Tort Liability of Condominium Entities A condominium is a multi-unit dwelling structure in which each owner holds a fee simple title in his own unit, while retaining a proportionate undivided interest as a tenant in common, together with all other individual unit owners, in all common areas and facilities on the premises. Rules pertaining to the tort liability of owners and occupiers of condominiums differ somewhat from those relating to more traditional types of premises, due to the unique nature of this particular form of property ownership. Ordinarily, the management of a condominium is directed by a homeowner's association, which assumes the primary responsibility for the maintenance of the grounds and other common areas. If an accident or injury occurs within that portion of an individual condominium unit If an accident or injury occurs within that portion of an individual condominium unit over which the unit owner exercises complete control, liability is determined in much the same manner as with any other property owner. However, if the injury occurs on a portion of the condominium premises which is owned jointly by all of the individual unit owners, the potential liability of each unit owner is affected both by the language of the relevant enabling legislation, and by the particular manner in which the condominium association is organized. personal injury actions are permitted to be maintained directly against a condominium owner's association, If personal injury actions are permitted to be maintained directly against a condominium owner's association, the defendant's common law duty of care is much the same as that imposed on the owners of any other type of private residential property. Thus, liability may be imposed for injury-causing conditions that are actively created by the negligence of the owner's association, or merely passively permitted to exist on the premises. essential elements of a cause of action in negligence The essential elements of a cause of action in negligence are well established: duty; breach of that duty; causation; and actual injury. Duty is a legal conclusion about relationships between individuals, made after the fact, and imperative to a negligence cause of action. The nature of the duty, and the specific persons to whom it is owed, are determined by the circumstances surrounding the conduct of the individual. Where there is no duty, there can be no negligence. touchstone of liability for unsafe premises The touchstone of liability for unsafe premises is control over the area of danger which causes injury. Liability for an injury due to defective premises does not depend on title, but on possession and control. Under basic tenets of premises liability, the plaintiff must have evidence of control. Liability can be predicated upon negligence in the control and possession of premises, as opposed to mere ownership thereof. In general, to have "control" of the place is to have the authority to manage, direct, superintend, restrict or regulate. The word "control" has no legal or technical meaning distinct from that given in its popular acceptation, and refers to the power or authority to manage, superintend or oversee. In addition to the traditional common law theories, In addition to the traditional common law theories, tort liability may also be based on a special duty that had been contractually assumed by an association. For example, if the by-laws or other governing documents of an owners' association impose certain specific obligations on the owners' association, such as the removal of snow from common sidewalks on the premises, the association may be liable for failure to comply with its contractually expanded duties of care. Likewise, the by-laws of an owners' association can also be used to establish certain unique defenses to liability. duty to use care may arise from a contract A duty to use care may arise from a contract, from a statute, or from circumstances under which a reasonable person, knowing what he knew or should have known, would anticipate that harm of the general nature of that suffered was likely to result from his act or failure to act. In Sevigny v. Dibble Hollow Condo. Ass'n, Inc., the Appellate Court considered the duty of a condominium association to be like that of a landlord. "In determining whether to impose a landlord's duty of care on a condominium owners association, regarding its members and their guests, courts may consider whether in the traditional landlord-tenant relationship, performing such business functions as maintaining and repairing common areas, providing security, obtaining insurance, and managing the property, generally." The test for a duty is whether the association, like a landlord, has control of the limited common elements. injured person fell on ice in the driveway In Ostrout v. Squire Hill Park III, the injured person fell on ice in the driveway of the condominium unit where she was a resident. The driveway was a common element of the unit, and the maintenance company was responsible for the upkeep and maintenance of all common elements. The court found that the owner had no duty to maintain the driveway. The icy conditions on the driveway were the result of water run-off from landscaping done on the common elements of the unit. Some of that run-off water traveled through the garage of the unit out onto the driveway. The injured person argued that since the runoff passed through the owner's garage before reaching its resting place upon the driveway, liability attached. The court found Conn. Gen. Stat. ? 47-253(c) controlling. Liability did not attach to the owner based on the fortuitous flow of water, the origins of which arose out of the landscaping of a common element. Conn. Gen. Stat. ? 47-253(c) provided clear immunity provided to the owner.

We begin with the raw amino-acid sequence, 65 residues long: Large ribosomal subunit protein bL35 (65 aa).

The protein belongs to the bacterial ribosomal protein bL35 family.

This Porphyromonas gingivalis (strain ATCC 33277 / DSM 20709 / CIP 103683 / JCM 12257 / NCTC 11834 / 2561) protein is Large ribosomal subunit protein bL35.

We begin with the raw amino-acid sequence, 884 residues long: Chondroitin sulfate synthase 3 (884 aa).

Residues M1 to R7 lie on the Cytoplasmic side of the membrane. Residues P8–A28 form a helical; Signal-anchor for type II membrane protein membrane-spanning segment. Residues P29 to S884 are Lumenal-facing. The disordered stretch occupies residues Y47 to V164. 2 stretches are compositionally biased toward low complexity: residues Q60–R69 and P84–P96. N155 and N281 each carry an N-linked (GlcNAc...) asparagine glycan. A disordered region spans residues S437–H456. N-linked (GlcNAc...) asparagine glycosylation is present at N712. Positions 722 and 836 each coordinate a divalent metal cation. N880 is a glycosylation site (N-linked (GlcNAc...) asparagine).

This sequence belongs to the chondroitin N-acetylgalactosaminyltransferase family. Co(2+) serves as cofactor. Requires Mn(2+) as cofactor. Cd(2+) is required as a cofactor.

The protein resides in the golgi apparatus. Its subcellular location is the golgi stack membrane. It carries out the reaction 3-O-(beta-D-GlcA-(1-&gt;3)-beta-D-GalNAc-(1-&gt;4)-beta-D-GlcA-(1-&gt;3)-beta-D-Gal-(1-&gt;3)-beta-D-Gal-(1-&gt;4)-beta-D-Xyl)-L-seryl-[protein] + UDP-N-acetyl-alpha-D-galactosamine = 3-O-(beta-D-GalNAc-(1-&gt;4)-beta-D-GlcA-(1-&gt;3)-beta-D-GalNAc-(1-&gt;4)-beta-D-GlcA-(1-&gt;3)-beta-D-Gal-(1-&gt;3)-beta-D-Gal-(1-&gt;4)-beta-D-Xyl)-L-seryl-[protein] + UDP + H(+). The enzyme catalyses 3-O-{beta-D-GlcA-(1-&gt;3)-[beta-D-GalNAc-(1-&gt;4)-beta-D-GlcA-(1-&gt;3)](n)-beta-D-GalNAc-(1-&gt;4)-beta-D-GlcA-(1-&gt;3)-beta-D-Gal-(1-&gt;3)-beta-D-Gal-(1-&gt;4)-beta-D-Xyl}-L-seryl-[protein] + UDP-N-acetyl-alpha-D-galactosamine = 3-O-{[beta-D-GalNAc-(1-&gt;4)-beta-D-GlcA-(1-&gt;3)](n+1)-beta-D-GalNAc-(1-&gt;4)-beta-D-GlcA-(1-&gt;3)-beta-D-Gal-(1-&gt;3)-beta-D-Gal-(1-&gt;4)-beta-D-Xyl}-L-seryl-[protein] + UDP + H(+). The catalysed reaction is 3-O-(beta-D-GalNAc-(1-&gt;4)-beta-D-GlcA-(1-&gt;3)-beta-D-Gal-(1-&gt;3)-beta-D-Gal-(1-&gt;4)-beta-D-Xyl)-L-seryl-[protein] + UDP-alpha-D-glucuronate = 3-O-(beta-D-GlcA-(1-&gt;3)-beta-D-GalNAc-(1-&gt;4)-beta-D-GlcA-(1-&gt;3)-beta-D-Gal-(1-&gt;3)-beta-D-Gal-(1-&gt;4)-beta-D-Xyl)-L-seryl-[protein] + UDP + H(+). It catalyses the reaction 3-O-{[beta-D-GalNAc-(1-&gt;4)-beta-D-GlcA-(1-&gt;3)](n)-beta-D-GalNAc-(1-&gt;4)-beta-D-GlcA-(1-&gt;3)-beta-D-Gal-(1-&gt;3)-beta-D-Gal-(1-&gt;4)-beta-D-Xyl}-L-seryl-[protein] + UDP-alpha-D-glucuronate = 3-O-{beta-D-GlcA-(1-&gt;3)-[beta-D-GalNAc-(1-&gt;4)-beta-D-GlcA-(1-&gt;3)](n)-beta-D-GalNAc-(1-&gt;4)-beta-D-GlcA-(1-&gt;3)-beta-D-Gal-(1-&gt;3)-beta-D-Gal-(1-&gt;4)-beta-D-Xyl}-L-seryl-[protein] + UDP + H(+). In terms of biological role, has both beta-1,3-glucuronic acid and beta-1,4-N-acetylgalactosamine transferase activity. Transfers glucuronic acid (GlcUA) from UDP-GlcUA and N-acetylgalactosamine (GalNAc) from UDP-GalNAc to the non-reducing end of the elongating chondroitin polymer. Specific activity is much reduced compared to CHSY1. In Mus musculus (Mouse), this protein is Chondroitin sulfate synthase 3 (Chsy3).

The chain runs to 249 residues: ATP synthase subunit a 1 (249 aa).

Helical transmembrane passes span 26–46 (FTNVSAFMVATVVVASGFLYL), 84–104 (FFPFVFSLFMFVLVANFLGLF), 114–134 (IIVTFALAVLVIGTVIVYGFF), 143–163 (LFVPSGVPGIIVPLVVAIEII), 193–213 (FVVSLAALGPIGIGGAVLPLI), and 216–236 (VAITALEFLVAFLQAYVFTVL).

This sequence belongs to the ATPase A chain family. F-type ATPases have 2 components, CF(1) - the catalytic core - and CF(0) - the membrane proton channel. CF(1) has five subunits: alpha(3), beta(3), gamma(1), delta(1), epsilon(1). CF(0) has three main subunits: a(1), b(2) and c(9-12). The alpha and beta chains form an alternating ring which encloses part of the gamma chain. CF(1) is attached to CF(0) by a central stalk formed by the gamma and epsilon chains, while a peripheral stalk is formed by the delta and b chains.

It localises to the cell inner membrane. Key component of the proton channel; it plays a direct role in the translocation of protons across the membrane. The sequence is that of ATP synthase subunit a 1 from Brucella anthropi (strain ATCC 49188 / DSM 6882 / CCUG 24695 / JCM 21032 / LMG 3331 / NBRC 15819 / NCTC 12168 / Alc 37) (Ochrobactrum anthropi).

What if I was not wearing a seat belt at the time of my Florida car accident? Can I still recover damages? Yes, you can recover damages. You are limited in some ways, though. We have what's called imperative negligence in Florida, which simply means that whatever part of the fault of the accident is yours, you can't be compensated for that percentage of the damages. The seat belt is one of those issues. In other words, whatever damages are caused by the failure to wear a seat belt you can't collect for. The answer to your question, yes, you can sue for damages and recover damages, but you're going to be limited based on your own negligence. Call Beltz & Beltz at (727) 201-9944, or visit: http://www.beltzandbeltz.com/